• Marinating: Poke holes or score surface with fork to help tempeh absorb the marinade. Cut into cubes or quarters and slice thinly. Put tempeh in marinade and let sit for at least 2 hours for flavor absorption. Turn tempeh over halfway through. For faster absorption, simmer tempeh in the marinade.
  • Grating: Grate tempeh into spaghetti sauce, lasagna or as a pizza topping or for tempeh salad.
  • Broiling and Baking: Broil or bake tempeh after marinating or simmering in broth. Tempeh cooks much like meat and will brown well.
  • Stir-Frying: Cut or bake tempeh into bite-sized pieces. Heat oil and add tempeh (the hotter the oil, the less oil is  absorbed by the tempeh). Cook tempeh in small batches to keep the oil hot. To use less oil, briefly oil-fry tempeh and then add a small amount of water and cover the pan to finish cooking.
  • Steaming and Simmering: Steam or simmer in water, broth, or sauce, then crumble, slice or grate for use in casseroles, soups, and other dishes.

Tofu
(Pronounced TOE-foo) The most popular soy food in the U.S., tofu is made by first soaking, blending, and cooking soybeans, then filtering them through cloth to yield soy milk. A coagulant (usually a mineral salt such as calcium sulfate, calcium chloride, or magnesium) is added to the soymilk to make it curdle. After the curds separate from the liquid “whey”, the curds are pressed and formed into compact blocks of ivory-colored tofu.
Selection and Storage: Fresh packed, unopened tofu should be stored in the refrigerator and used by the expiration date. Once open, tofu should be kept in water, changing the water daily and using within 3 to 4 days. Tofu should smell fresh and have a bland taste. If the tofu becomes slimy and has a sour taste, throw it away. Tofu may also be drained, wrapped in tin foil, and frozen. Vacuum-packed (aseptically packed) tofu will keep indefinitely until opened.
Health Benefits: If the coagulant used to make it is calcium sulfate, tofu will have a high calcium content. Tofu is an excellent high-protein food. Firm tofu usually has about 145 calories and 9 grams of fat per three and a half ounces. Though not low in fat, tofu is cholesterol free and mostly unsaturated. Tofu also contains the phytochemicals that have been shown to have anticarcinogenic properties. Tofu helps relieve inflammation of the stomach. It also helps neutralize toxins.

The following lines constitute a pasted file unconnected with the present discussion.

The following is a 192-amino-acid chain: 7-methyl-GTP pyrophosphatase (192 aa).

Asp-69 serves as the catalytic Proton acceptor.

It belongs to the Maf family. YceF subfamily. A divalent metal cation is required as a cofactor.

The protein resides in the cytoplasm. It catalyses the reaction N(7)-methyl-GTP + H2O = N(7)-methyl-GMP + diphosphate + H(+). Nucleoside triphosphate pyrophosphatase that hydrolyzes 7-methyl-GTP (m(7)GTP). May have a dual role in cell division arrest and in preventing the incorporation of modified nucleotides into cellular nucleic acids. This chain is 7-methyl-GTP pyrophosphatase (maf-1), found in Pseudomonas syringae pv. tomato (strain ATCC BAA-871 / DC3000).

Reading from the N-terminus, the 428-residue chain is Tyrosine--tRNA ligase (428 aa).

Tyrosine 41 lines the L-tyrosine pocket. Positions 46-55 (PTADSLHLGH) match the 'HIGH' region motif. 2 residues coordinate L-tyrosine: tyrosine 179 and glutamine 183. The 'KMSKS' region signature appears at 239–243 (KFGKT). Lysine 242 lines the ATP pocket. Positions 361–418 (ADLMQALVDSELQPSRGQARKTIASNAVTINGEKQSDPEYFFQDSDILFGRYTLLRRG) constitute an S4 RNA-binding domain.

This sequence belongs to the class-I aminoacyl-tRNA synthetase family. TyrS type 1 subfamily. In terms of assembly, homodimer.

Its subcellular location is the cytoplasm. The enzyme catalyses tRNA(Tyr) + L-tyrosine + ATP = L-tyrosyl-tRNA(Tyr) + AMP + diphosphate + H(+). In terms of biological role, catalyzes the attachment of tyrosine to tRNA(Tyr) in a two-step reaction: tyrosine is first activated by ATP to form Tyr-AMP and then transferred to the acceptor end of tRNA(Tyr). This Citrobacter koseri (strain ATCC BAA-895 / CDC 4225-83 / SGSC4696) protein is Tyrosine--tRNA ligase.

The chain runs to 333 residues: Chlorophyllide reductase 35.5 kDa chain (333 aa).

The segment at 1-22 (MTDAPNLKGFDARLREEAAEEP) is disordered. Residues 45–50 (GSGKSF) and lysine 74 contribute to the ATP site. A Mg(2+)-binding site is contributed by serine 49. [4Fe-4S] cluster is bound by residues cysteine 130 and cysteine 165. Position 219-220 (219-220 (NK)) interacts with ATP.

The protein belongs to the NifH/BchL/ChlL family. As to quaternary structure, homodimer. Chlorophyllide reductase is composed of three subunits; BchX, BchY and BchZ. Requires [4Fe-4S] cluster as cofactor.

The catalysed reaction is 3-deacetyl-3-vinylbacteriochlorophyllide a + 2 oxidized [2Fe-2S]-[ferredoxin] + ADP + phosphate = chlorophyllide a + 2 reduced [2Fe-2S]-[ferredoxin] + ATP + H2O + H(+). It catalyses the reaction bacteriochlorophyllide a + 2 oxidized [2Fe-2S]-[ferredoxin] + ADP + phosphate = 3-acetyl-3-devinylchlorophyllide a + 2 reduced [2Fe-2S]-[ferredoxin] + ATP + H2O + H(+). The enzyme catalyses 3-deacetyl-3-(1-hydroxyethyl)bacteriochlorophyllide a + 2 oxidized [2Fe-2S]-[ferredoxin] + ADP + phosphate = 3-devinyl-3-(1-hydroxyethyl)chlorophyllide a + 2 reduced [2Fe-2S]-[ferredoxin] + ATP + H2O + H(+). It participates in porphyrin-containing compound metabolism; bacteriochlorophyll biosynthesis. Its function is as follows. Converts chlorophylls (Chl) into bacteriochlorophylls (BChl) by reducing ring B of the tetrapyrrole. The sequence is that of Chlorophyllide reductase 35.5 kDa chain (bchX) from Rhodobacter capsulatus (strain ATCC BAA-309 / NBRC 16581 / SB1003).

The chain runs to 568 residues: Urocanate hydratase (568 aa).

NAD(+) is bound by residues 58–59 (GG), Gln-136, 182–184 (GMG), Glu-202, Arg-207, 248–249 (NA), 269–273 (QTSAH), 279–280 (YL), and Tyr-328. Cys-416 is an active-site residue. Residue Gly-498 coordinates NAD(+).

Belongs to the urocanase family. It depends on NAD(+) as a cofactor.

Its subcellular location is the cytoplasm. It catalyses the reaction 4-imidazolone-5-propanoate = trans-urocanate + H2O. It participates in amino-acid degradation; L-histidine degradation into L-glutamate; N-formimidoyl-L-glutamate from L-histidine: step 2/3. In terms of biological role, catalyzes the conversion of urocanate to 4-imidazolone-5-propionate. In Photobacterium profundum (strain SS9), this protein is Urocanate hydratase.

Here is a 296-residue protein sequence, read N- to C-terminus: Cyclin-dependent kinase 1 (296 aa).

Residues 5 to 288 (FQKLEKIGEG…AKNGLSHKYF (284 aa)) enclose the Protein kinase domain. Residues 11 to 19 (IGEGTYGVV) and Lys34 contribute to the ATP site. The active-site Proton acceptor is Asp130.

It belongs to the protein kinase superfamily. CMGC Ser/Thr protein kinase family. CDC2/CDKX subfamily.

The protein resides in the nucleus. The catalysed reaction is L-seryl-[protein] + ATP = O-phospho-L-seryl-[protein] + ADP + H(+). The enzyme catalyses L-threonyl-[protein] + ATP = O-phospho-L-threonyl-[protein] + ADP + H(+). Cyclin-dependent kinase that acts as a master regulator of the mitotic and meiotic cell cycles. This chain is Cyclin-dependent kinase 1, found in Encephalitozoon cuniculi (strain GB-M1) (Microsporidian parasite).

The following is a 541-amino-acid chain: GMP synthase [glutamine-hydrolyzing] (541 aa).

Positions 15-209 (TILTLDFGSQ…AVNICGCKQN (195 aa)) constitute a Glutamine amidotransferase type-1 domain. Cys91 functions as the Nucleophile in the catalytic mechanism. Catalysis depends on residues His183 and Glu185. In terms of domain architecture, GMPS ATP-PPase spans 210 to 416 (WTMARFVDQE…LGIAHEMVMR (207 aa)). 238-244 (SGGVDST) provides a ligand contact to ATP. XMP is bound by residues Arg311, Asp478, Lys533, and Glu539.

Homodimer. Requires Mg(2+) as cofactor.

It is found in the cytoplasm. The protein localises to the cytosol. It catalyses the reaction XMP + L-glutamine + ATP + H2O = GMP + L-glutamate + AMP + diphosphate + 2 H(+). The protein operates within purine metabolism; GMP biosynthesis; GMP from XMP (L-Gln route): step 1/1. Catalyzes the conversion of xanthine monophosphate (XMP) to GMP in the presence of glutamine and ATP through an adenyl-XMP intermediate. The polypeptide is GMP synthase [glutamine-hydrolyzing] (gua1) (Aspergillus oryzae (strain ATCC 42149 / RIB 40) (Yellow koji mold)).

Serving Suggestions: The amount of whey pressed out of the fresh curd determines the texture of the tofu. Soft tofu, with its custardy consistency, is great as ricotta or cottage cheese substitute or making dips, dressings, smoothies, pie fillings, custards, and puddings, or any dish with a soft texture. Tofu labeled “silken” indicates a very smooth, soft texture. Firm tofu has a medium density and is best for tofu salads, cheese cakes, and scrambled tofu. Extra-firm is dense and can be sliced or cubed. It will hold its shape well for cutlets, and stir-fried dishes. Frozen tofu, when thawed, becomes spongy, with a chewy, meat-like texture which absorbs marinades well and is great for dishes like chili and tacos.
Baking with Tofu:

  • Egg substitute: For each egg, substitute 5 tablespoons of pureed tofu.
  • Yogurt/Sour Cream substitute: Used equal parts puréed tofu.
  • Milk/Buttermilk substitute: Blend together approximately 12 ounces of extra firm tofu with 1 c. water and 2 T. of lemon juice or white vinegar. Use this blend as an equal substitute for milk or buttermilk in a recipe. The tofu blend will keep refrigerated in a covered container for 1 week.


Other Soy Foods
Soy Flakes: Toasted, dried uncooked soybeans are pressed into flakes that resemble fat, golden oatmeal. High in protein and iron, the flakes can be simmered about 45 minutes in boiling water until tender.
Soy Flour: Made by grinding hulled, cracked and toasted soybeans, soy flour creates a dense, heavy texture in baked goods and has a dominating flavor. Breading foods with soy flour helps to reduce oil absorption when deep frying.
Soy Milk: Made by soybeans that are soaked in water, ground into purée, cooked, then pressed dry, soy milk is rich in protein, and high in iron and B vitamins. Natural food brands vary depending upon the oil, grain sweeteners and other ingredients that have been added.
Soy Nuts: Soybeans are soaked and either dry-roasted or roasted with oil until golden brown.
Soy Oil: Naturally produced soy oil is expeller pressed, unrefined, and has a strong flavor. Store in the refrigerator. Soy oil contains linolenic acid, one of the few plant sources of omega-3 fatty acids.
Soy Powder: Also known as Powdered Soy Milk, this is dehydrated soy milk.
Textured Vegetable Protein (TVP): Soy grits, a by-product of commercial soy oil extraction, are reduced to their carbohydrate content to create soy protein isolate. After a texturing process, small chunks of firm, chewy isolated soy protein become TVP. Although they are highly processed, soy isolates and TVP help create many vegetarian convenience foods, such as burgers and meat analogs. A dehydrated form is available and may be used for dishes such as vegetarian sloppy joes, tacos, stews, sauces, casseroles, and chili. Store dehydrated TVP in an airtight container for up to 2 months. Note: Those who don’t wish to eat highly processed foods should avoid soy protein isolates.


Sources: August 1993 Vegetarian Times, Delicious! Collection, The Art of Tofu by Akasha Richmond. Recipes From an Ecological Kitchen by Lorna J. Sass, and Whole Foods Companion by Dianne Onstad.